Anyone who’s been following the blog for any amount of time has probably noticed that I’m, typically, not very subtle with the colors in my images. Most are “in your face” type of bold colors and some people have said “it’s his style”. That really bugs me. I’d much prefer not to have “a style”. Even though every image is different, if you have a style there gets to be a sameness about all your shots. When I’m looking at images by other photographers on Flickr, Landscapes 2.0, other sites or those sent in to the gallery I find I’m drawn to those that have a soft (colorwise), pastel look to them. A lot of “broad vista” type shots show this treatment, not the garish colors found in my images. Today is the start of some experimentation on my part. I want to find out why to get that “look”. Not to head in a different direction from the path I’ve been on, but as something to add to the bag of tricks at hand. Today’s image is on the lovely little town of Marigot, Saint Martin in the Caribbean. Lately, each time we visit the island we do a little day trip to Marigot to wander around the downtown area, have lunch and shoot the harbor area. As we were walking toward the harbor after having lunch the ladies stopped to do some shopping. I thought this street scene might make an interesting HDR subject. I set the camera to auto bracket seven shots. Everything from -3 to +3 at one stop increments. The heavy clouds over the hillside weren’t blocking the sun on the downtown area, so the shutter speeds (I shot in Aperture Priority Mode) were high enough so the burst lasted just a tad more than one second. To see what I tried in Photoshop CS5, hit the “read more”.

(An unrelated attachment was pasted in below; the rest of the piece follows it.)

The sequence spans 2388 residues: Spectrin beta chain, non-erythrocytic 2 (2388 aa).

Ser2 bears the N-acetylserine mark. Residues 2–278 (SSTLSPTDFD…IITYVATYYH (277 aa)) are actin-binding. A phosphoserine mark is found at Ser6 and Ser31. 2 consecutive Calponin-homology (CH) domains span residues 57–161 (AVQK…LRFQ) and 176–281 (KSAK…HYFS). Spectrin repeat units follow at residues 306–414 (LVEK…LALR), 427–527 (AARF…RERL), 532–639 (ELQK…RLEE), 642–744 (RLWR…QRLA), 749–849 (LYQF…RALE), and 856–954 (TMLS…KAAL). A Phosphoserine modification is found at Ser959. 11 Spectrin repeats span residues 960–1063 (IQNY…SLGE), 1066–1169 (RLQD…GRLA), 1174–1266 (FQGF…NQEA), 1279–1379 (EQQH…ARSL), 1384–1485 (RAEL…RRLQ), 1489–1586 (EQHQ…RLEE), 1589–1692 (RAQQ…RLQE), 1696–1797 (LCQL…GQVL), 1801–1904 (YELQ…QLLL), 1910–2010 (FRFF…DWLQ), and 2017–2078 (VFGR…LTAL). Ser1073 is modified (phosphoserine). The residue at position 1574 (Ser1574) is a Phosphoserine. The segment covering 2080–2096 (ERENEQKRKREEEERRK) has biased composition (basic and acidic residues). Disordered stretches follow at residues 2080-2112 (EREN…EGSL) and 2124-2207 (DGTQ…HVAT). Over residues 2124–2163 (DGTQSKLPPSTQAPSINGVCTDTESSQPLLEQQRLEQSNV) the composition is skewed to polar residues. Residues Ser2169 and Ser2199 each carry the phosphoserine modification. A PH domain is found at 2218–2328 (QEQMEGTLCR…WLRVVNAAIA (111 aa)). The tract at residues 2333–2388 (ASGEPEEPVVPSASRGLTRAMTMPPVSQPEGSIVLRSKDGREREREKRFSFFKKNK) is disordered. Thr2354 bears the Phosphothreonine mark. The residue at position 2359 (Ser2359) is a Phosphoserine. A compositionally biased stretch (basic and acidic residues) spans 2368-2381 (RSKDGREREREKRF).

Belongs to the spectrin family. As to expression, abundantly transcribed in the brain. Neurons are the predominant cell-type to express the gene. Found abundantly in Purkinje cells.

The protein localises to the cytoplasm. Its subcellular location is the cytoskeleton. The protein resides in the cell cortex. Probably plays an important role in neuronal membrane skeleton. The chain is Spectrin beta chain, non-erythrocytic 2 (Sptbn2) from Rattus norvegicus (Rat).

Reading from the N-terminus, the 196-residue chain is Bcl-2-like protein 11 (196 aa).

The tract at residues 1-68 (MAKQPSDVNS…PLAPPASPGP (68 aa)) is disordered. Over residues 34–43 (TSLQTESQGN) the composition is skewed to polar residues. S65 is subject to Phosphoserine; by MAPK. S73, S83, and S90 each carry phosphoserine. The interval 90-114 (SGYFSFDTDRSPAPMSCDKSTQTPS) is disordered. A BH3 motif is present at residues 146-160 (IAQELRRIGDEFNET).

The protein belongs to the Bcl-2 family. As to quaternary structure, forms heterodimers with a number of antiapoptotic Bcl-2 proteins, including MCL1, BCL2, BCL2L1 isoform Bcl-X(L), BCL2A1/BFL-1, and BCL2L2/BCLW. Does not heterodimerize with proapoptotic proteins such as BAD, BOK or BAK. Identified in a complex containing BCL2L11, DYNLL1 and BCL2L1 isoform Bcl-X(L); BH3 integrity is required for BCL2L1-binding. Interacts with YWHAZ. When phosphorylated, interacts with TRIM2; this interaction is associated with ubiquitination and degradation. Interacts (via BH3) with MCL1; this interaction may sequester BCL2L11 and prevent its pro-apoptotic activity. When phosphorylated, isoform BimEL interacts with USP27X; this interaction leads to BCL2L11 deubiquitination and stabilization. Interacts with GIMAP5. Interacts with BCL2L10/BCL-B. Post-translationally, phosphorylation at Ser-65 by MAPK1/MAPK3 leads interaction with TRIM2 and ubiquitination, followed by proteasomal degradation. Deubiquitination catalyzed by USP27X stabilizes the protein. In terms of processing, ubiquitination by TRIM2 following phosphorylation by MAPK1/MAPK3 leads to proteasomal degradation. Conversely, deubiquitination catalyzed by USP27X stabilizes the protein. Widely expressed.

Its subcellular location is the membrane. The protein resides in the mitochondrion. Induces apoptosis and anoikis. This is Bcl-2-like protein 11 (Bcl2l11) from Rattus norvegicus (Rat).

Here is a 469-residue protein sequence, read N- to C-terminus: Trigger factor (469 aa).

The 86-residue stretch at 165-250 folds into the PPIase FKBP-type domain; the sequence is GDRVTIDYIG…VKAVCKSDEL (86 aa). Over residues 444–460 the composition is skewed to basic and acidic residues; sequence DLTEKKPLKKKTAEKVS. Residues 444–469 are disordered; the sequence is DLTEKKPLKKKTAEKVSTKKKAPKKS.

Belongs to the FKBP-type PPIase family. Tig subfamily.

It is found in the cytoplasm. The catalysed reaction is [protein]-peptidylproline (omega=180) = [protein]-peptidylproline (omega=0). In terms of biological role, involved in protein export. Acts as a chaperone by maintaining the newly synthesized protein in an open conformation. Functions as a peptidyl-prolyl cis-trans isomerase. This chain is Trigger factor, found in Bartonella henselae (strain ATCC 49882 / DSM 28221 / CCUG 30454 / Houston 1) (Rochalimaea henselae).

I used Adobe Photoshop CS5s HDR Pro to assemble the seven shots. It looked like a typical HDR image. Even with the high shutter speeds there was some movement in the swaying palms. A tap of the Remove Ghosts checkbox and the palm frond snapped right in. CS5’s HDR Pro does an amazing job of selecting one shot to use as the reference to base the deghosting on. I played with the sliders until I got a good enough image to bring into Photoshop for finishing.
This is the point where I tried something new. I used Hue/Saturation Adjustment Layers to saturate each color (Red, Yellow, Green, Cyan, Blue, and Magenta) as I do in my “normal” workflow. The added twist was to push the Lightness slider on each color to 90 (except Green, that one would only go to 70 before losing too much color). This produced a much “lighter” image than my typical, highly saturated, work. It’s not where I’m interested in to being yet, but not bad for a first try.
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